Mass Transit

DEC 2014 -JAN 2015

Mass Transit magazine features agency profiles, industry trends, management tips and new product information.

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Page 18 of 59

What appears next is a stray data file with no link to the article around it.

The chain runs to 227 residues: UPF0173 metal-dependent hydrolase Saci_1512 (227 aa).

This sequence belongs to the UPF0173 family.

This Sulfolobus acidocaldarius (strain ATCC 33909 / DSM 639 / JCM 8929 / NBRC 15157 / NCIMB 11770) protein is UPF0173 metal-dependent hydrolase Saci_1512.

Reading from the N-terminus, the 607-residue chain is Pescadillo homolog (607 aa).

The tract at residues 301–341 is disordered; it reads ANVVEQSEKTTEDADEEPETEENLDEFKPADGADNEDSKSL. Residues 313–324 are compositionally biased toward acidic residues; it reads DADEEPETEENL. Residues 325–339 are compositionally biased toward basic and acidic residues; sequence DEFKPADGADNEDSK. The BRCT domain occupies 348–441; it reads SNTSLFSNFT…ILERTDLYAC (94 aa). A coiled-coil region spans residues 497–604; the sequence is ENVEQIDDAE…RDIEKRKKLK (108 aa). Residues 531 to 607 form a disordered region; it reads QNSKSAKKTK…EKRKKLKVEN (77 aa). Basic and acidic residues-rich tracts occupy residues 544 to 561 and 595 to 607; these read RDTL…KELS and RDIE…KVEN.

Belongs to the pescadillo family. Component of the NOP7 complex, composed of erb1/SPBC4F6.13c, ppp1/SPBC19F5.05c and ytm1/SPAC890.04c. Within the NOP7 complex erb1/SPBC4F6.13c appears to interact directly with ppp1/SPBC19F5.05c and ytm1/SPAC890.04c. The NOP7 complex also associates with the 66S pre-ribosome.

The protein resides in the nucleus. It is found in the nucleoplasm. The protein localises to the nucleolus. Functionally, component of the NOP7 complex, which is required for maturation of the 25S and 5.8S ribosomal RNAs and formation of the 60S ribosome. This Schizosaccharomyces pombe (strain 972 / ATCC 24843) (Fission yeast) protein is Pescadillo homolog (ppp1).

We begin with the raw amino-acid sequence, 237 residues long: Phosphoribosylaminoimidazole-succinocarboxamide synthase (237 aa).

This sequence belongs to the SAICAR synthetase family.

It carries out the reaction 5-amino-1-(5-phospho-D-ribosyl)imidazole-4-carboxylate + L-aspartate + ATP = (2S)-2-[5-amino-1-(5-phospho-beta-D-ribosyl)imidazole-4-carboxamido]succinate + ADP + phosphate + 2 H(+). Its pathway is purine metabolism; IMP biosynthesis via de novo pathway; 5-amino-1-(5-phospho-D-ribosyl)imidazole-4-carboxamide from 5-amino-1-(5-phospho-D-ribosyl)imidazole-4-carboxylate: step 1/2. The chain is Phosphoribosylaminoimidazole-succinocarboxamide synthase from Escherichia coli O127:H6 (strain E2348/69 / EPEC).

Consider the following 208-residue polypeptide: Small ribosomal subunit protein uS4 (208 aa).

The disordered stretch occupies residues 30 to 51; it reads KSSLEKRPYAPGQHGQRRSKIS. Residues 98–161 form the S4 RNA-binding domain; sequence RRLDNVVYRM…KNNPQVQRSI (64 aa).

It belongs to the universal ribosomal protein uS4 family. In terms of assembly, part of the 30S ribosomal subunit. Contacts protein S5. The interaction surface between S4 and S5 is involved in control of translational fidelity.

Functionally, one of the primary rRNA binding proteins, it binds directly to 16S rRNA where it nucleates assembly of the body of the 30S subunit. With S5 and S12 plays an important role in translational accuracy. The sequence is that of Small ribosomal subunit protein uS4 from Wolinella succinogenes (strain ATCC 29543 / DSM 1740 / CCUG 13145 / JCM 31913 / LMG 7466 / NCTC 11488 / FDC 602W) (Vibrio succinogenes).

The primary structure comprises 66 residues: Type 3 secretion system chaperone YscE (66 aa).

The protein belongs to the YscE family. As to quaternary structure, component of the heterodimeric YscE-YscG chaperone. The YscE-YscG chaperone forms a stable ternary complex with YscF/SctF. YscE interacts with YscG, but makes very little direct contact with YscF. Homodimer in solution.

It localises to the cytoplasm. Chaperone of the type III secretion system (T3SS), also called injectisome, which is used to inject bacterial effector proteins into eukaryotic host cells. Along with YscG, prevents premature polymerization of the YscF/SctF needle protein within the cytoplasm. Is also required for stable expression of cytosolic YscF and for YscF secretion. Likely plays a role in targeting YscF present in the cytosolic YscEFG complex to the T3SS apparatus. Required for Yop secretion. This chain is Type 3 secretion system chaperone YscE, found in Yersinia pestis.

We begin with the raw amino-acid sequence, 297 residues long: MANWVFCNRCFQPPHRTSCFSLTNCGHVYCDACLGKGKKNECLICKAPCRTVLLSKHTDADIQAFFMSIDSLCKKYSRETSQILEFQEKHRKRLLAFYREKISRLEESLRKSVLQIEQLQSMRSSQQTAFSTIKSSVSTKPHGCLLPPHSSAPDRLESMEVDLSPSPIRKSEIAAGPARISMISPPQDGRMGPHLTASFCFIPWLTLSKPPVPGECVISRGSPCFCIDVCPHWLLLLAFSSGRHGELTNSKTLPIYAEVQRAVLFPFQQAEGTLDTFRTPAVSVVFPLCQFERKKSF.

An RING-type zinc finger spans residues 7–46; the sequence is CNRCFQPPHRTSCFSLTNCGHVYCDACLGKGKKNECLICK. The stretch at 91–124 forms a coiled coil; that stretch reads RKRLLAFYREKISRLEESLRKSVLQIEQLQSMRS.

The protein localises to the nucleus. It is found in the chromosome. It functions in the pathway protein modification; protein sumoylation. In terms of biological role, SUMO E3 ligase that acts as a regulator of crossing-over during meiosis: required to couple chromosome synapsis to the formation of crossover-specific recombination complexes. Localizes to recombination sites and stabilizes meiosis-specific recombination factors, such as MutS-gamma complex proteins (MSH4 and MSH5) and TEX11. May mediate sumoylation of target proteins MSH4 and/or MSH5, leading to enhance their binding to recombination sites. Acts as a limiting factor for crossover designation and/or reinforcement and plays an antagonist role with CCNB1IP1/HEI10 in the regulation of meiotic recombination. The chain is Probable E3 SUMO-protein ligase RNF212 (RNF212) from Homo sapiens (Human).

FEDERAL FUNDING DECEMBER 2014/JANUARY 2015 | | Mass Transit | 19 For more information, visit tee, Tim Johnson, has retired, and his replacement as the top Dem- ocrat on the committee could be transit champions Charles Schumer (D-N.Y.), Bob Menendez (D-N.J.) or Sherwood Brown (D-OH). As previously mentioned, chang- es are coming in both tax-writing committees as well. In the Senate, the fnance committee gavel is expected to pass to Sen. Orin Hatch (R-UT), who is a pragmatic legislator with a history of strong support for transit projects in Salt Lake City. Sen. Ron Wyden (D-Ore.), the former chairman and transit proponent, will likely move to top ranking Demo- cratic member slot. In the house, the Ways & Means chair- manship is expected to pass to former vice presidential candidate and Budget Com- mittee Chairman Paul Ryan (R-Wis.). Te expected Ryan chairmanship is the real wildcard. Although not overtly hostile to transit interests — Amtrak aside — the fscally conservative Ryan has histori- cally, as chairman of the House Budget Committee, presented budget proposals to Congress that would make deep cuts to the federal transportation program. His primary motive has been to pre- serve the user-fee nature of the transpor- tation program and avoid general fund transfers into the highway trust fund. To accomplish this, spending must be scaled back to match the level of revenues gener- ated annually from the gas tax. While this may represent solid ac- counting principles, as most transit pro- fessionals know, federal spending has long outpaced diminishing gas tax receipts. Ryan's solution — to cut spending — could have long-lasting negative impacts on the program. However, Chairman Ryan is some- one who has a keen recognition that there is a funding crisis and he may very well be the catalyst for a long- term fnancing solution. Te hope is that the long-term solution does not include drastic measures such as devolv- ing the federal program to the states, or eliminating the mass transit account from the highway trust fund. Other committee and subcommittee changes will certainly have an impact on the transit program in the upcom- ing Congress — particularly within the Appropriations Committee, which sets annual spending rates, and the Senate Environment & Public Works Commit- tee, which takes the lead in developing the surface transportation authorization bill in the Senate. "Chairman Shuster has a long record of supporting public transportation and brings stability into the surface transportation authorization debate."

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